Here we Columbia…

Ahoy Boatbloggers® ,

We finally made it to South America. Santa Marta in Columbia to be precise. And it is well worth the trip – even though it was quite a tricky passage.

We managed to get our MDI unit fixed, but it was a bit touch and go. Nico came along to install it… 


All was going well, until we tried to start the engine. A new fault had developed. The temperature alarm was beeping and the engine still wouldn’t start – but for a different reason this time. So either the new MDI box was duff as well, OR the temperature sensor was faulty, OR… was something else.


Nico eventually decided it was the temperature sensor, so the best thing was to put in a new one and see if that worked.

They didn’t have one in stock.

It would take a week to get it delivered.

There was one in St Lucia.


I don’t think he could bear to see a grown man cry any longer, so he thought he had better swap the sensors over from one engine to the other to make sure that was definitely the problem before sending off for the new part.

Which he did..and lo and behold the engines started! Just like that. There is no explanation for it. The identical sensors worked one way round and not the other.

This is not mechanics. This is witchcraft.

No matter. the engines were working so thank you Nico, thank you Grenada Marine, and thank you Island Dreams who sorted it all out for us.

So by three in the afternoon we were off. Two days behind the rest of the fleet, but there was still a chance we might get to Santa Marta before the cut off time on Saturday.

There were high winds, and plenty of squalls.

Line of line squalls

This one was almost as big as the radar screen.

Big Squall

and when a squall hits, you get drenched.

You get drenched

Though luckily on a catamaran you can come inside for the worst of it.

When it rains

One night we seemed to have squall after squall with lulls in between, so we were doing the sailor’s Hokey Cokey all through the night.


and so on till you either run out of sails or you’re seasick.

Pulling the sails in quickly when a squall is approaching needs both of us, so when it’s like that you don’t get much of a night’s sleep. But on the plus side, having high winds does mean you go fast.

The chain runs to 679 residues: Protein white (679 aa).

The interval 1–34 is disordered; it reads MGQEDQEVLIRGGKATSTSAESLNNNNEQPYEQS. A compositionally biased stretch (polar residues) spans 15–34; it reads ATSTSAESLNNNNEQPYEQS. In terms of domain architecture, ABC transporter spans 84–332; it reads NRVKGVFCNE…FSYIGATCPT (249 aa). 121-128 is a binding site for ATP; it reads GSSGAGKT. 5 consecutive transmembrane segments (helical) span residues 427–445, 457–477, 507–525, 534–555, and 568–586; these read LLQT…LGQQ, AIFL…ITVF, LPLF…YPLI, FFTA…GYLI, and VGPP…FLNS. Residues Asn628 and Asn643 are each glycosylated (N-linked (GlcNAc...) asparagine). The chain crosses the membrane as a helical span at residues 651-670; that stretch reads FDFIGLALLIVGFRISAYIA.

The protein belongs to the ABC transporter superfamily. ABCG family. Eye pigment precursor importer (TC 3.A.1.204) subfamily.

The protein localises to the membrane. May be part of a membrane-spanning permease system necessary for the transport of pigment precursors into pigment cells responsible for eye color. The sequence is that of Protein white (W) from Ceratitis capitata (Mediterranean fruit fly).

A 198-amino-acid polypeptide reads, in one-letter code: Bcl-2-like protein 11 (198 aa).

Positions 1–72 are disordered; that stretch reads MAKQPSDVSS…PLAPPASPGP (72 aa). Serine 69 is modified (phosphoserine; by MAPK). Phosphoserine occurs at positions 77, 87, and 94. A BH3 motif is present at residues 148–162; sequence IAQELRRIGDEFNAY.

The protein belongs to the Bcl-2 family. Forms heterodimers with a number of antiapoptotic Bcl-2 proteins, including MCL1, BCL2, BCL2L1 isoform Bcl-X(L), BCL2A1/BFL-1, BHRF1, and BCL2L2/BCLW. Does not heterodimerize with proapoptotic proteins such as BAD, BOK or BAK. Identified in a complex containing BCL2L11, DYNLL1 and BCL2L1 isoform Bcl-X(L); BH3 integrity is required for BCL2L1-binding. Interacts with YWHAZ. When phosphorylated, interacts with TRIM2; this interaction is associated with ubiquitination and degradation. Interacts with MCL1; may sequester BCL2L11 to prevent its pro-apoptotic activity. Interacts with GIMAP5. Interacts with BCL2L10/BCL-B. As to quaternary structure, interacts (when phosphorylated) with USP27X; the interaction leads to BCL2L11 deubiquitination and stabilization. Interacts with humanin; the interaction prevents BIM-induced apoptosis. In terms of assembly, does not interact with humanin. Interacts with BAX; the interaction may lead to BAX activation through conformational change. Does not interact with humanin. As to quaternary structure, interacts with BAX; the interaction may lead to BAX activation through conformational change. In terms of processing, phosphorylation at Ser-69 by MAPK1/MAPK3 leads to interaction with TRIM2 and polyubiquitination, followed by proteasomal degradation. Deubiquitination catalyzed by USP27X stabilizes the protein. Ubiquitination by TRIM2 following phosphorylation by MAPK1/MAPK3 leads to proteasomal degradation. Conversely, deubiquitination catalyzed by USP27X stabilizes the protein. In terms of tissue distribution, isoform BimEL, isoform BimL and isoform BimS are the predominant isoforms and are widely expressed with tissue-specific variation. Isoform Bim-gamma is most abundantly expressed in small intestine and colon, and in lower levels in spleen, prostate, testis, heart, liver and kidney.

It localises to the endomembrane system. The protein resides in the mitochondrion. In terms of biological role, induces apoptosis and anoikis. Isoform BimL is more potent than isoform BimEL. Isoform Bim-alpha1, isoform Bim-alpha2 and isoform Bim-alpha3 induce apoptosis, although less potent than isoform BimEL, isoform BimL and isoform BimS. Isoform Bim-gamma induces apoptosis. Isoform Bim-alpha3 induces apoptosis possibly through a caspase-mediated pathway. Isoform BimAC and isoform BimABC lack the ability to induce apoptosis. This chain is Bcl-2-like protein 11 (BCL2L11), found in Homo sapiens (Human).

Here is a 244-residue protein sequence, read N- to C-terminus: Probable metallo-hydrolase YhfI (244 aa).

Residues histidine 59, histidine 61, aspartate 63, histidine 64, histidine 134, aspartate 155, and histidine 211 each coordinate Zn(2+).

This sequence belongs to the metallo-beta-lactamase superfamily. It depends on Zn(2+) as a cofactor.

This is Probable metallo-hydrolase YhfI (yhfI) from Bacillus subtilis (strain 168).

That big 46 is the wind speed. It actually got to over 48kn at one point which according to Ju’s Beaufort Scale Mug is officially a storm.

We managed our first 200+ mile day (212 miles to be exact) and once saw 18 knots on the log (speedometer for the landlubbers). OK, so that was surfing down a wave and it lasted about 3 seconds, but still – pretty impressive stuff.

We were romping along, and just as everything was going right – a very unusual state of affairs for a sailor – Lyn noticed something trailing behind us. Perhaps we’d caught a tuna? It seemed unlikely as we haven’t got a fishing rod, but we needed to take a closer look.

We quickly stopped the boat, which is not that quick when you’re barrelling along at nine knots with a screecher out one side and a genoa the other. Ju then climbed down to the transom and at last we could see the problem. There was a whole bundle of fishing ropes and netting and buoys tangled around the rudder. What a mess.  

He managed to cut the worst of it away, but some of it was still tangled out of reach under the boat. Even though we were stopped the boat was still bobbing up and down, so the normal thing of going over the side and cutting it all free wasn’t an option. The transom can easily come down and whack you on the head, which would definitely spoil your day. Besides, even if he could clear the ropes, it didn’t seem like it would be that easy to get back on the boat afterwards.

So what next?

It’s amazing what you can do with a boathook and a knife. It took a bit of doing, but eventually he managed to cut some more away, grab one of the buoys and pull the rest on board.


What a hero!

But after four days, Columbia came into view.

Captain Hunchback

Is Ju getting a bit of a hunchback?

Columbia 3

Nearly there.

Lyn  Columbia

The final stretch was really rough, 

Final stretch

…but we managed to get in just as the sun set.


…and before the steakhouses closed.


First impressions are that Santa Marta is fantastic. This is a city that never sleeps – there is an amazing buzz here.